Sore Throat

£0.00

  • Scan bar code for pre-screening consultation
  • Free NHS funded service
  • Complete the online consultation followed by video call from the convenience of your home.
  • Free delivery of medication delivered to your home.
  • Request in confidence from UK Registered Pharmacy

This service is only suitable for adults and children aged 5 years and over.

This service is NOT suitable  pregnant individuals under 16 years.

Please see your own GP if you do not fit the criteria.

Discreet Packaging

UK Based

Description

Product Description

Sore throat

Sore throats are very common and usually nothing to worry about. They normally get better by themselves within 7-8 days .

How to treat a sore throat yourself

To help soothe a sore throat and shorten how long it lasts, you can:

  • gargle with warm, salty water (children should not try this)
  • drink plenty of water
  • eat cool or soft foods
  • avoid smoking or smoky places
  • suck ice cubes, ice lollies or hard sweets – but do not give young children anything small and hard to suck because of the risk of choking
  • rest

How to look after yourself and your family.

  • Have plenty of rest.
  •  Drink enough fluids to avoid feeling thirsty.
  •  Ask your local pharmacist to recommend medicines to help your symptoms or pain (or both).
  •  Fever is a sign the body is fighting the infection and usually gets better by itself in most cases. You can use paracetamol if you or your child are uncomfortable as a result of a fever.
  •   Use a tissue and wash your hands with soap to help prevent spread of your infection to your family, friends and others you meet.

When to get Help

If you or your child has any of these symptoms, are getting worse or are sicker than you would expect (even if your/their temperature falls), trust your instincts and seek medical advice urgently from NHS 111 or your GP. If a child under the age of 5 has any of symptoms 1–3 go to A&E immediately or call 999.

1.     If your skin is very cold or has a strange colour, or you develop an unusual rash.

2.     If you have new feelings of confusion, or drowsiness, or have slurred speech.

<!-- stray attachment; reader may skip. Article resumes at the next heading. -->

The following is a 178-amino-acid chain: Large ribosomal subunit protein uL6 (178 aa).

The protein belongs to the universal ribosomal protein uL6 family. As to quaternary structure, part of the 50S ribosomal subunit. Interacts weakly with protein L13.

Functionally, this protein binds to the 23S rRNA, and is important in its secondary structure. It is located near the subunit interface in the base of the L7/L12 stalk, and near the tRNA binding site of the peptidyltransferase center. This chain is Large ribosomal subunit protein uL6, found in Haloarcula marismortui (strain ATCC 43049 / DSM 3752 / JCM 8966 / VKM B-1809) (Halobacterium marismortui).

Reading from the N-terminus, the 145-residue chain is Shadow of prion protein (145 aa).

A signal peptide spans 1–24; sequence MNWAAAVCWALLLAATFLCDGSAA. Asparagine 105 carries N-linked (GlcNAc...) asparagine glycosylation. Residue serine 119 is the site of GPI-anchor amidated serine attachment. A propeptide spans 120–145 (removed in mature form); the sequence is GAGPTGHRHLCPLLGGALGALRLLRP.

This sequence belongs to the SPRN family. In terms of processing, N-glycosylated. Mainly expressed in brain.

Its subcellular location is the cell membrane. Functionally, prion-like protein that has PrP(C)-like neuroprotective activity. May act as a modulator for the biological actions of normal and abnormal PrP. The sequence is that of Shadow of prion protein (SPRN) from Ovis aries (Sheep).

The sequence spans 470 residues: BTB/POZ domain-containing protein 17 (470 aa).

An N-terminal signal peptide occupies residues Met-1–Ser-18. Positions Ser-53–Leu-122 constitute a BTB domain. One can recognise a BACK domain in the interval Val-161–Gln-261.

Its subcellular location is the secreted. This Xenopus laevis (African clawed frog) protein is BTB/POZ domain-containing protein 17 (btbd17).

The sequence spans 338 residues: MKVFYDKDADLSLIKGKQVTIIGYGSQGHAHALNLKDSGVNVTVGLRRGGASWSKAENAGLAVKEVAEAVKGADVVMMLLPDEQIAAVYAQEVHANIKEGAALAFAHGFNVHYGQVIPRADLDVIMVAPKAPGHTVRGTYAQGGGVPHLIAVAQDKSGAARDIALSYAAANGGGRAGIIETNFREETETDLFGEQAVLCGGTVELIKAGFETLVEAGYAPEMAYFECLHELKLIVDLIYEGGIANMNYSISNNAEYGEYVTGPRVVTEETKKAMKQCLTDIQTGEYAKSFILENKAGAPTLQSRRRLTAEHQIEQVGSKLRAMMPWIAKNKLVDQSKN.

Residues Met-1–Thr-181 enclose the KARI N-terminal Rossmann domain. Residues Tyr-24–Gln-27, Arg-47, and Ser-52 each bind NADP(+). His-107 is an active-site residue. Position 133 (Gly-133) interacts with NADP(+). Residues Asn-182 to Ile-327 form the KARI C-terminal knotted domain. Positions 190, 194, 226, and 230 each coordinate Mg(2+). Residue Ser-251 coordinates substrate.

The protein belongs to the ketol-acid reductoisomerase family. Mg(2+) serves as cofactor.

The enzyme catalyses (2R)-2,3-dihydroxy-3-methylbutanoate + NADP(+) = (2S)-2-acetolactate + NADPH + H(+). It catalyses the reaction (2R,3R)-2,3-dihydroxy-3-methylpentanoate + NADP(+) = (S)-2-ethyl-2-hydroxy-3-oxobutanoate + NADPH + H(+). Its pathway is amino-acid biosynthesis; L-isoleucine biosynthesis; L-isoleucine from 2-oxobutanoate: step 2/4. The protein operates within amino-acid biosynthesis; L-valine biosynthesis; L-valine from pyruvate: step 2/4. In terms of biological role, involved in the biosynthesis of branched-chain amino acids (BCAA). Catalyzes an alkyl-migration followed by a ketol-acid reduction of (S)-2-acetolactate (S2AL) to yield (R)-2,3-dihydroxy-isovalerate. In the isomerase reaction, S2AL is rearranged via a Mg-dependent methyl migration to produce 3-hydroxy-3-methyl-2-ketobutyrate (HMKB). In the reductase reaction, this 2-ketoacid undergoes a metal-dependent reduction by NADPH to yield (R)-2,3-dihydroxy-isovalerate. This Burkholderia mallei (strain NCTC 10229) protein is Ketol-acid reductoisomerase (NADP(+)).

3.     If you have difficulty breathing. Signs that suggest breathing problems can be:

•    breathing quickly

•    turning blue around the lips and the skin below the mouth

•    skin between or above the ribs getting sucked or pulled in with every breath

4.     If you develop a severe headache and are sick.

5.     If you develop chest pain.

6.     If you have difficulty swallowing or are drooling.

7.     If you cough up blood.

8.     If you are passing little or no urine.

9.     If you are feeling a lot worse.

 

Less serious signs that can usually wait until the next available medical appointment:

10.   If you are not starting to improve a little by the time given in ‘Most are better by’.

11.   Children with middle-ear infection: if fluid is coming out of their ears or they have new deafness.

Mild side effects such as diarrhoea: seek medical attention if you are concerned.

 

  • Colds, most coughs, sinusitis, ear infections, sore throats, and other infections often get better without antibiotics, as your body can usually fight these infections on its own.
  •  Taking any antibiotics makes bacteria that live inside your body more resistant. This means that antibiotics may not work when you really need them.
  •   Antibiotics can cause side effects such as rashes, thrush, stomach pains, diarrhoea, reactions to sunlight, other symptoms; or being sick if you drink alcohol with the antibiotic metronidazole.
  • Find out more about how you can make better use of antibiotics and help keep this vital treatment effective by visiting  www.nhs.uk/keepantibioticsworking